Though it was against the rules, we all kept air conditioners in our windows, and because there were three times as many as there should have been, the electricity gave out every hot afternoon. We’d all gather on the roof under the grueling sun—painters and screenwriters and singers and the woman who lived above me, who wore dresses with combat boots and heavy black eye liner and screamed at night. In my memory, she screams for all of us—the actor with the dream catcher on his door, who had not not in fact died in his apartment, but who would die young; the artists whose art went ignored; the whole city wading through the wreckage of the stock market, which had crashed a few miles south of us.
I was a cocktail waitress in a tequila bar, where the bartenders and I started showing more cleavage, joking but not joking about our “recession uniforms.” The finance guys wore douchey suspenders and grim faces and kept ordering good single malts, though now they tipped less. One tipped me a Bear Stearns pen and suggested I sell it on eBay in five years. We all talked a lot about greed in those days, as if it were particular to the moment. But what is greed really? Just desire without an end.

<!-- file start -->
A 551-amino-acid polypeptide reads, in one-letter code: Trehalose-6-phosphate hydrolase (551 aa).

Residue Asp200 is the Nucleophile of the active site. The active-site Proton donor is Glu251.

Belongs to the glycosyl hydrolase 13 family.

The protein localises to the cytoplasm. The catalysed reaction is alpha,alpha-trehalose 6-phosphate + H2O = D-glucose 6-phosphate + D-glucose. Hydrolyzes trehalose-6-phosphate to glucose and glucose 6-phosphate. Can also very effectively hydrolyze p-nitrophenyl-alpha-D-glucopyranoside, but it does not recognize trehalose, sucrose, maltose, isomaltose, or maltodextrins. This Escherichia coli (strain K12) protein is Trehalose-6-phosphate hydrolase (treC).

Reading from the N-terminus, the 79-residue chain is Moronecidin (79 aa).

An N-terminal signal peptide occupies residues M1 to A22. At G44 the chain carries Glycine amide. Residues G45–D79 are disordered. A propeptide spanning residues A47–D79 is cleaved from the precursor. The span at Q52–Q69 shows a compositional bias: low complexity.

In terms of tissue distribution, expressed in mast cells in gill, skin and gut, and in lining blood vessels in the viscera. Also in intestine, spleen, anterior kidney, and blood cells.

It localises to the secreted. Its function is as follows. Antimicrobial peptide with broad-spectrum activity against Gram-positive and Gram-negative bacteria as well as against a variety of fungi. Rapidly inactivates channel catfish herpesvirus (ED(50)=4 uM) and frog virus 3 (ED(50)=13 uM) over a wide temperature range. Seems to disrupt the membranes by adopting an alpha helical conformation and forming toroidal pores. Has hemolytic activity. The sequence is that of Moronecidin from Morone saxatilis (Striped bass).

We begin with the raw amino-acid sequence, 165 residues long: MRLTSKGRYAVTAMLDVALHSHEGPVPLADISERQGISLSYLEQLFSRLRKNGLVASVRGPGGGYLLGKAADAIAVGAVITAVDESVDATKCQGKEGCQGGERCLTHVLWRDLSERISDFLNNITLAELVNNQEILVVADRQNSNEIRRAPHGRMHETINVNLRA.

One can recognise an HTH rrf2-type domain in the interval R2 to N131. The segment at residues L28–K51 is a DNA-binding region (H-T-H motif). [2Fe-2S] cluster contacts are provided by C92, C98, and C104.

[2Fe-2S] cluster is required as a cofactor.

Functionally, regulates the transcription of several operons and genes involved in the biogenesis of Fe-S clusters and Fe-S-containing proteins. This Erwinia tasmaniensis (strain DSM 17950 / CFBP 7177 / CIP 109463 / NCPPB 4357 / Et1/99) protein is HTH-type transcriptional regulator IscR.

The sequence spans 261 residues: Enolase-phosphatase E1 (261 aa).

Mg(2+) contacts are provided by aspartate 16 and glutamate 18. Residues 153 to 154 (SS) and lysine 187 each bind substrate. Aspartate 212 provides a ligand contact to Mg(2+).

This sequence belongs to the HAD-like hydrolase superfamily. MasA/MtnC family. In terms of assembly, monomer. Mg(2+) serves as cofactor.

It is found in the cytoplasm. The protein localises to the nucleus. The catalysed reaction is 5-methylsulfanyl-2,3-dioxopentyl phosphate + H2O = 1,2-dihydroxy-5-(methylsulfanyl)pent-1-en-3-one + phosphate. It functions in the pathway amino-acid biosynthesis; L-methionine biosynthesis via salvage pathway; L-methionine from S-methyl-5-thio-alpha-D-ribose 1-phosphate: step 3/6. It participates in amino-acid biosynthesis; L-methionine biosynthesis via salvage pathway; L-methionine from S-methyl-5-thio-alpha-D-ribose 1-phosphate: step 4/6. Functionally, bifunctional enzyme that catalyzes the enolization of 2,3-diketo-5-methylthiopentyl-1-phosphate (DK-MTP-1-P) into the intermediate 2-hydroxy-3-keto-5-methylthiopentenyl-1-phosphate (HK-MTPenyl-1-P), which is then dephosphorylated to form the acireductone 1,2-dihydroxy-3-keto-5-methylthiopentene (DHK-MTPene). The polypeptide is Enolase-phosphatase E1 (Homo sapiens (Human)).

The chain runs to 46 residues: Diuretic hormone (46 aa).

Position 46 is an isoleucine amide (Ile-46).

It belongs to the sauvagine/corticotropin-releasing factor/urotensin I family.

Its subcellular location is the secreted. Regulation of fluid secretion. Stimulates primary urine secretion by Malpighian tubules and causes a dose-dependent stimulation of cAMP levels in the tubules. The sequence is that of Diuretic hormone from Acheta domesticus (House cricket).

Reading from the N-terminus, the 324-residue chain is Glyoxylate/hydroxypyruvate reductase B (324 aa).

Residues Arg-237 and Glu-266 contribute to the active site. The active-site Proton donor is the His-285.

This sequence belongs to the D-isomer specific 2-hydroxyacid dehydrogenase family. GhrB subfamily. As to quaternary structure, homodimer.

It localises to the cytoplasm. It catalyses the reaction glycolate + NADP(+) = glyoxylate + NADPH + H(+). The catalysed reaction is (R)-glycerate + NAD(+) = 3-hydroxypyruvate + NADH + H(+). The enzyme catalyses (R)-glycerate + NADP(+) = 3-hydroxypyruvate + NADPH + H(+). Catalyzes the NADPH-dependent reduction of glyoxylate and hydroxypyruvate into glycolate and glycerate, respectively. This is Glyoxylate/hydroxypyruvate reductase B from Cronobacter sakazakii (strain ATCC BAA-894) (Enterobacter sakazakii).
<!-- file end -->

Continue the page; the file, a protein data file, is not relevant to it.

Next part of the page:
With my treasure chest fantasy, I was trying to offset something, some Covid-era ugliness from which no mask would protect us, no vaccine would inoculate us; or some Covid-era sadness inside me. I was no longer comfortable living the way I’d always lived—as though I might have to evacuate at any moment. I wanted to let myself feel settled, if only between travels. And I wanted my walls to simulate a hug from someone glamorous.
My “apartment treasure chest” Google searches delivered me to jewel tones. Now I had language for my longing. Deep sapphire blues. Amethyst purples. Emerald greens. They say money can’t buy happiness, but we all know better. I aspired to one of those apartments from Apartment Therapy or Architectural Digest, though I suspected that my yearning exceeded my budget and that those photos were deceptive anyway. Or maybe I suspected that no matter my efforts, no matter my spending, ugliness would linger like mold spores.